“As a social worker and a Jungian analyst, I have become increasingly concerned about the rush to affirm children’s and young people’s transgender self-diagnosis, and then transition them to the opposite sex. I am particularly worried about social and medical transition among teens whose transgender diagnosis arose “out of the blue,” without a significant history of early childhood dysphoria. I fear that, via their well-meaning desire to validate young people in pain, therapists are discarding basic principles of psychotherapeutic care.”
Gender Dysphoria In Children And Suppression Of Debate
Michelle A. Cretella M.D.
“Currently there is a vigorous albeit suppressed debate among physicians, therapists, and academics regarding what is fast becoming the new treatment standard for GD in children. Modeled after a paradigm developed in the Netherlands, it involves pubertal suppression with gonadotropin releasing hormone (GnRH) agonists followed by the use of cross-sex hormones—a combination that will result in the sterility of minors. A review of the current
literature suggests that this protocol is rooted in an unscientific gender ideology, lacks an evidence base, and violates the longstanding ethical principle of “First do no harm.””
Early Medical Treatment of Children and Adolescents With Gender Dysphoria: An Empirical Ethical Study
Journal of Adolescent Health July 2015
These are (anonymous) statements from professionals worldwide who were consulted for this study.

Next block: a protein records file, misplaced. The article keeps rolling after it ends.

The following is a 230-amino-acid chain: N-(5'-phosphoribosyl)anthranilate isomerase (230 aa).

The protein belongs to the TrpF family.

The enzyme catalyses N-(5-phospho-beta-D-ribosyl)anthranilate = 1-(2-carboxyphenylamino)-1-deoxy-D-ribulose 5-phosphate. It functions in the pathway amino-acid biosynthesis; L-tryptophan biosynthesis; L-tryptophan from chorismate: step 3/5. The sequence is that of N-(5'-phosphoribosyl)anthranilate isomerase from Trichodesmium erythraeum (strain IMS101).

“I find it extremely dangerous to let an adolescent undergo a medical treatment without the existence of a pathophysiology and I consider it just a medical experimentation that does not justify the risk to which adolescents are exposed. Gender dysphoria is the only situation in which medical intervention does not cure a sick body, but healthy organs are mutilated in the process of adapting physical and congruent psychological identity” (Psychiatrist)
“I have met gay women who identify as women who would certainly have been diagnosed gender dysphoric as children but who, throughout adolescence, came to accept themselves. This might not have happened on puberty blockers” (Psychologist)
“I believe that, in adolescence, hypothalamic inhibitors should never be given, because they interfere not only with emotional development, but [also] with the integration process among the various internal and external aspects characterizing the transition to adulthood” (Psychiatrist)